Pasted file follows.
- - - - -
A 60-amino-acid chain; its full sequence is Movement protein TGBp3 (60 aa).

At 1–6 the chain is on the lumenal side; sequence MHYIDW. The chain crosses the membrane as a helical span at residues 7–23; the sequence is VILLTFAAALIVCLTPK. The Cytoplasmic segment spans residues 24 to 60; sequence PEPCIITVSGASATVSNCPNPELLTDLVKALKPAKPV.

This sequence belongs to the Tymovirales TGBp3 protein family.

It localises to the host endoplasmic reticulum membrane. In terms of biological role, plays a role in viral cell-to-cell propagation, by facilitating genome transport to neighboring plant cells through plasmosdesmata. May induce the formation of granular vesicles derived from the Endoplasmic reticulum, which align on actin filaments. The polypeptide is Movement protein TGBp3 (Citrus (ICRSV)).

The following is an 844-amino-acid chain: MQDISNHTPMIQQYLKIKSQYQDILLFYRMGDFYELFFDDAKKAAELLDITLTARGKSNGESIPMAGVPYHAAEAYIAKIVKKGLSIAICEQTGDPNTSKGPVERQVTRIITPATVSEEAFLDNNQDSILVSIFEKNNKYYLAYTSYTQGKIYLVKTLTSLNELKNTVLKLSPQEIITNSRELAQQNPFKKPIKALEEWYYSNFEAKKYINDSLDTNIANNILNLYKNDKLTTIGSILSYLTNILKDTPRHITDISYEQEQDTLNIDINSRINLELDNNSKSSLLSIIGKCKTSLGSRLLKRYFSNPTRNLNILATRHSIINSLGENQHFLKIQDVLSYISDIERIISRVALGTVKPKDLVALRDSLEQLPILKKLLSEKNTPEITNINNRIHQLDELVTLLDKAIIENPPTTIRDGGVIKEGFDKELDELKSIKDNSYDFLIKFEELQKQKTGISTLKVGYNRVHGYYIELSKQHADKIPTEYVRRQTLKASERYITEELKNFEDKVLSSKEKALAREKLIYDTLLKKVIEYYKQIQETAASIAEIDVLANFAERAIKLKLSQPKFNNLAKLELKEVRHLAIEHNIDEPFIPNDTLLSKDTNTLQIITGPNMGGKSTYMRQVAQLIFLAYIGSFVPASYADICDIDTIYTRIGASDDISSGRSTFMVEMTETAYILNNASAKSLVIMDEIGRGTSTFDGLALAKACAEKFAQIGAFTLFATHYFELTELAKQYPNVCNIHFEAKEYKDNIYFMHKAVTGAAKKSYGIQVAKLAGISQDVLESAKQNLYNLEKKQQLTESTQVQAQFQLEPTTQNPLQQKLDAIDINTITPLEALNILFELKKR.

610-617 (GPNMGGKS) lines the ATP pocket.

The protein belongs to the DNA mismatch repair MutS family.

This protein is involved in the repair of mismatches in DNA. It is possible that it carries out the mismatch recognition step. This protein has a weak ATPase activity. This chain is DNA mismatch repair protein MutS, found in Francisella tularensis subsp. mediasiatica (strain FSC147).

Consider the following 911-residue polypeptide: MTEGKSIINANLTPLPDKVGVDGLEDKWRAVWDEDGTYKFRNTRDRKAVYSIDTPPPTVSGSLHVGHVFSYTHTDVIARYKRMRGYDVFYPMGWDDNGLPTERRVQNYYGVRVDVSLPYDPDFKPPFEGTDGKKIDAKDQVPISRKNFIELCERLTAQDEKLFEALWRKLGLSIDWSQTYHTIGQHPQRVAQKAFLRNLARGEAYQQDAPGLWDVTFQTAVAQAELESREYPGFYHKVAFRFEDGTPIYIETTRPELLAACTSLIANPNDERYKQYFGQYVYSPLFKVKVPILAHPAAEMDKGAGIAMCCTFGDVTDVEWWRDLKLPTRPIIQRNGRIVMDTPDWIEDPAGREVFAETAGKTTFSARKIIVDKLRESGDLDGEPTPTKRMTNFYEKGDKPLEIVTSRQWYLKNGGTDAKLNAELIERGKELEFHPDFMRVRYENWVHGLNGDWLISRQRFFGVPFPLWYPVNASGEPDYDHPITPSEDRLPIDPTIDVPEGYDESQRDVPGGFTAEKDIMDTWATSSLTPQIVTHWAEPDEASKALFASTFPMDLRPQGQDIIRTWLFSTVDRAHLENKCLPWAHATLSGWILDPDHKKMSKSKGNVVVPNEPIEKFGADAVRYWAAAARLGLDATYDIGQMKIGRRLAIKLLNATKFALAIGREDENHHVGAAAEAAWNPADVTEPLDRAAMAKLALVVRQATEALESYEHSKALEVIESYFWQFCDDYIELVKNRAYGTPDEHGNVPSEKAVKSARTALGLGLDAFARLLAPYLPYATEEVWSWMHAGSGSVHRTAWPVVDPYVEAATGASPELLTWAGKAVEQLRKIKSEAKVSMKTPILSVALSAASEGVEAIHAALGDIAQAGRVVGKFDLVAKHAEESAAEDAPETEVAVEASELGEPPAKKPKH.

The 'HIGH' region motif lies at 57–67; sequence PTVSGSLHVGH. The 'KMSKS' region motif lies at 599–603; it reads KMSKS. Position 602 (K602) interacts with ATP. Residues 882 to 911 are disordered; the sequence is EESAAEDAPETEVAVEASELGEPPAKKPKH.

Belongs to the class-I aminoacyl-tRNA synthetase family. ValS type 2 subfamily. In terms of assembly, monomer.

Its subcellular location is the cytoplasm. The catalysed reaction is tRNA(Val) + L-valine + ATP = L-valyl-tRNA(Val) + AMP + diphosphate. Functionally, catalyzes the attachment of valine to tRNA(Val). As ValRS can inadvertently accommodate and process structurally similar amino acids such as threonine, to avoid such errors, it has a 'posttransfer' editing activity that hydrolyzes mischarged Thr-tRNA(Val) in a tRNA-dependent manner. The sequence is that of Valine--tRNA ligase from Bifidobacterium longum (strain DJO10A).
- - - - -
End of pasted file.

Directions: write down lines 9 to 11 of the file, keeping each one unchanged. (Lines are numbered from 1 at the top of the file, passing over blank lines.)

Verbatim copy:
Consider the following 911-residue polypeptide: MTEGKSIINANLTPLPDKVGVDGLEDKWRAVWDEDGTYKFRNTRDRKAVYSIDTPPPTVSGSLHVGHVFSYTHTDVIARYKRMRGYDVFYPMGWDDNGLPTERRVQNYYGVRVDVSLPYDPDFKPPFEGTDGKKIDAKDQVPISRKNFIELCERLTAQDEKLFEALWRKLGLSIDWSQTYHTIGQHPQRVAQKAFLRNLARGEAYQQDAPGLWDVTFQTAVAQAELESREYPGFYHKVAFRFEDGTPIYIETTRPELLAACTSLIANPNDERYKQYFGQYVYSPLFKVKVPILAHPAAEMDKGAGIAMCCTFGDVTDVEWWRDLKLPTRPIIQRNGRIVMDTPDWIEDPAGREVFAETAGKTTFSARKIIVDKLRESGDLDGEPTPTKRMTNFYEKGDKPLEIVTSRQWYLKNGGTDAKLNAELIERGKELEFHPDFMRVRYENWVHGLNGDWLISRQRFFGVPFPLWYPVNASGEPDYDHPITPSEDRLPIDPTIDVPEGYDESQRDVPGGFTAEKDIMDTWATSSLTPQIVTHWAEPDEASKALFASTFPMDLRPQGQDIIRTWLFSTVDRAHLENKCLPWAHATLSGWILDPDHKKMSKSKGNVVVPNEPIEKFGADAVRYWAAAARLGLDATYDIGQMKIGRRLAIKLLNATKFALAIGREDENHHVGAAAEAAWNPADVTEPLDRAAMAKLALVVRQATEALESYEHSKALEVIESYFWQFCDDYIELVKNRAYGTPDEHGNVPSEKAVKSARTALGLGLDAFARLLAPYLPYATEEVWSWMHAGSGSVHRTAWPVVDPYVEAATGASPELLTWAGKAVEQLRKIKSEAKVSMKTPILSVALSAASEGVEAIHAALGDIAQAGRVVGKFDLVAKHAEESAAEDAPETEVAVEASELGEPPAKKPKH.

The 'HIGH' region motif lies at 57–67; sequence PTVSGSLHVGH. The 'KMSKS' region motif lies at 599–603; it reads KMSKS. Position 602 (K602) interacts with ATP. Residues 882 to 911 are disordered; the sequence is EESAAEDAPETEVAVEASELGEPPAKKPKH.

Belongs to the class-I aminoacyl-tRNA synthetase family. ValS type 2 subfamily. In terms of assembly, monomer.